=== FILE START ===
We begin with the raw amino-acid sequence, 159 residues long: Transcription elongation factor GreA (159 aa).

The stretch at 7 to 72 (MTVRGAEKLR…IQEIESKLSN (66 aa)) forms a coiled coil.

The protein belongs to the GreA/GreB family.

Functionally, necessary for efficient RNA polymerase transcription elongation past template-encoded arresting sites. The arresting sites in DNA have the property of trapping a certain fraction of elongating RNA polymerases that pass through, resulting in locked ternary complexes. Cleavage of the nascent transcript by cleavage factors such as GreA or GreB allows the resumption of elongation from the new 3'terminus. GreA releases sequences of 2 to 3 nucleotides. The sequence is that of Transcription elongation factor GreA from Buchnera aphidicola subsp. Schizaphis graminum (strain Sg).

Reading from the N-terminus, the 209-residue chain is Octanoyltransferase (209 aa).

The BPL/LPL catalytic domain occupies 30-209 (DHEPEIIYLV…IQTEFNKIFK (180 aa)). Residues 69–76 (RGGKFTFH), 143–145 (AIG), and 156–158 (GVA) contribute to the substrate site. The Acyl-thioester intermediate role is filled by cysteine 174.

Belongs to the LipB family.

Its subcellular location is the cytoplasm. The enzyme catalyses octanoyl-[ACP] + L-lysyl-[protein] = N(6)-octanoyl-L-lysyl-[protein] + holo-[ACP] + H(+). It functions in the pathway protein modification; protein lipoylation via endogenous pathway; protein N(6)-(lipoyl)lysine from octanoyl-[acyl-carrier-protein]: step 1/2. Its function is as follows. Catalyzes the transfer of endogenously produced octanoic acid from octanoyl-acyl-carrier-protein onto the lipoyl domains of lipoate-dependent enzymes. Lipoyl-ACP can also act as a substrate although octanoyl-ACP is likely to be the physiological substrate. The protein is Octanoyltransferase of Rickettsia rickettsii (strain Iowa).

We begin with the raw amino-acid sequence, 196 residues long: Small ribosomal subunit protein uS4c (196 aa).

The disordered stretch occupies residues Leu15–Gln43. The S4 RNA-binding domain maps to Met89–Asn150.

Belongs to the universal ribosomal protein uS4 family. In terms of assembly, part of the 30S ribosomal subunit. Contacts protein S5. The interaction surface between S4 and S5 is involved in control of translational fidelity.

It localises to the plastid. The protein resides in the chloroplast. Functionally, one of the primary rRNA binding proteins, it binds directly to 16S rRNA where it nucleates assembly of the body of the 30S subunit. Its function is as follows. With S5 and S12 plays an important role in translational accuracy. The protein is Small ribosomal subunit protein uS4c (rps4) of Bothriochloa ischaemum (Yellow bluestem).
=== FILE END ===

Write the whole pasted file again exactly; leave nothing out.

We begin with the raw amino-acid sequence, 159 residues long: Transcription elongation factor GreA (159 aa).

The stretch at 7 to 72 (MTVRGAEKLR…IQEIESKLSN (66 aa)) forms a coiled coil.

The protein belongs to the GreA/GreB family.

Functionally, necessary for efficient RNA polymerase transcription elongation past template-encoded arresting sites. The arresting sites in DNA have the property of trapping a certain fraction of elongating RNA polymerases that pass through, resulting in locked ternary complexes. Cleavage of the nascent transcript by cleavage factors such as GreA or GreB allows the resumption of elongation from the new 3'terminus. GreA releases sequences of 2 to 3 nucleotides. The sequence is that of Transcription elongation factor GreA from Buchnera aphidicola subsp. Schizaphis graminum (strain Sg).

Reading from the N-terminus, the 209-residue chain is Octanoyltransferase (209 aa).

The BPL/LPL catalytic domain occupies 30-209 (DHEPEIIYLV…IQTEFNKIFK (180 aa)). Residues 69–76 (RGGKFTFH), 143–145 (AIG), and 156–158 (GVA) contribute to the substrate site. The Acyl-thioester intermediate role is filled by cysteine 174.

Belongs to the LipB family.

Its subcellular location is the cytoplasm. The enzyme catalyses octanoyl-[ACP] + L-lysyl-[protein] = N(6)-octanoyl-L-lysyl-[protein] + holo-[ACP] + H(+). It functions in the pathway protein modification; protein lipoylation via endogenous pathway; protein N(6)-(lipoyl)lysine from octanoyl-[acyl-carrier-protein]: step 1/2. Its function is as follows. Catalyzes the transfer of endogenously produced octanoic acid from octanoyl-acyl-carrier-protein onto the lipoyl domains of lipoate-dependent enzymes. Lipoyl-ACP can also act as a substrate although octanoyl-ACP is likely to be the physiological substrate. The protein is Octanoyltransferase of Rickettsia rickettsii (strain Iowa).

We begin with the raw amino-acid sequence, 196 residues long: Small ribosomal subunit protein uS4c (196 aa).

The disordered stretch occupies residues Leu15–Gln43. The S4 RNA-binding domain maps to Met89–Asn150.

Belongs to the universal ribosomal protein uS4 family. In terms of assembly, part of the 30S ribosomal subunit. Contacts protein S5. The interaction surface between S4 and S5 is involved in control of translational fidelity.

It localises to the plastid. The protein resides in the chloroplast. Functionally, one of the primary rRNA binding proteins, it binds directly to 16S rRNA where it nucleates assembly of the body of the 30S subunit. Its function is as follows. With S5 and S12 plays an important role in translational accuracy. The protein is Small ribosomal subunit protein uS4c (rps4) of Bothriochloa ischaemum (Yellow bluestem).